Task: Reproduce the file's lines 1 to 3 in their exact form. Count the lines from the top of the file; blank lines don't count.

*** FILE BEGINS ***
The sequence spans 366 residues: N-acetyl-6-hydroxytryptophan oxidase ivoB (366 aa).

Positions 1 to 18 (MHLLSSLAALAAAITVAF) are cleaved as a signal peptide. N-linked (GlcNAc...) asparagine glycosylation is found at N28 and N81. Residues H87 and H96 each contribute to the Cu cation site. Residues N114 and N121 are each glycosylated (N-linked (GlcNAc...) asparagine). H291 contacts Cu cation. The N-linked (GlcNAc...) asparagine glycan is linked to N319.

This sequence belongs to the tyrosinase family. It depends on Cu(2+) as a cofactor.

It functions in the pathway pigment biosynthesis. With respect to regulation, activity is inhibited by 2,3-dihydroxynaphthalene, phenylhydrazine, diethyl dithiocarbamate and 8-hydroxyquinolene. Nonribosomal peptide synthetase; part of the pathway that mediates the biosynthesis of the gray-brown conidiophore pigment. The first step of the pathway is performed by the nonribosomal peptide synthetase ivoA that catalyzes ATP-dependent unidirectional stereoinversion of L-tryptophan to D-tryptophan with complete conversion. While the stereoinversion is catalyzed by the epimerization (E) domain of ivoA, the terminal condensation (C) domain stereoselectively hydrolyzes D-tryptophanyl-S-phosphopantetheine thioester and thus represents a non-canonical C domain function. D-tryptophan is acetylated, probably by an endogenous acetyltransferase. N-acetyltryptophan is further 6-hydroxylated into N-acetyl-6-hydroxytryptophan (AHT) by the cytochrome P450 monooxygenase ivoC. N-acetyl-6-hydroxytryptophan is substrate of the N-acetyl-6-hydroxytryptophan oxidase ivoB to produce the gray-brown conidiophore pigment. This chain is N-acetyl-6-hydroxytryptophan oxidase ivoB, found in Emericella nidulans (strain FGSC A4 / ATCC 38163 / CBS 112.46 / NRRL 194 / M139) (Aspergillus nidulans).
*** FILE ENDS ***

The sequence spans 366 residues: N-acetyl-6-hydroxytryptophan oxidase ivoB (366 aa).

Positions 1 to 18 (MHLLSSLAALAAAITVAF) are cleaved as a signal peptide. N-linked (GlcNAc...) asparagine glycosylation is found at N28 and N81. Residues H87 and H96 each contribute to the Cu cation site. Residues N114 and N121 are each glycosylated (N-linked (GlcNAc...) asparagine). H291 contacts Cu cation. The N-linked (GlcNAc...) asparagine glycan is linked to N319.

This sequence belongs to the tyrosinase family. It depends on Cu(2+) as a cofactor.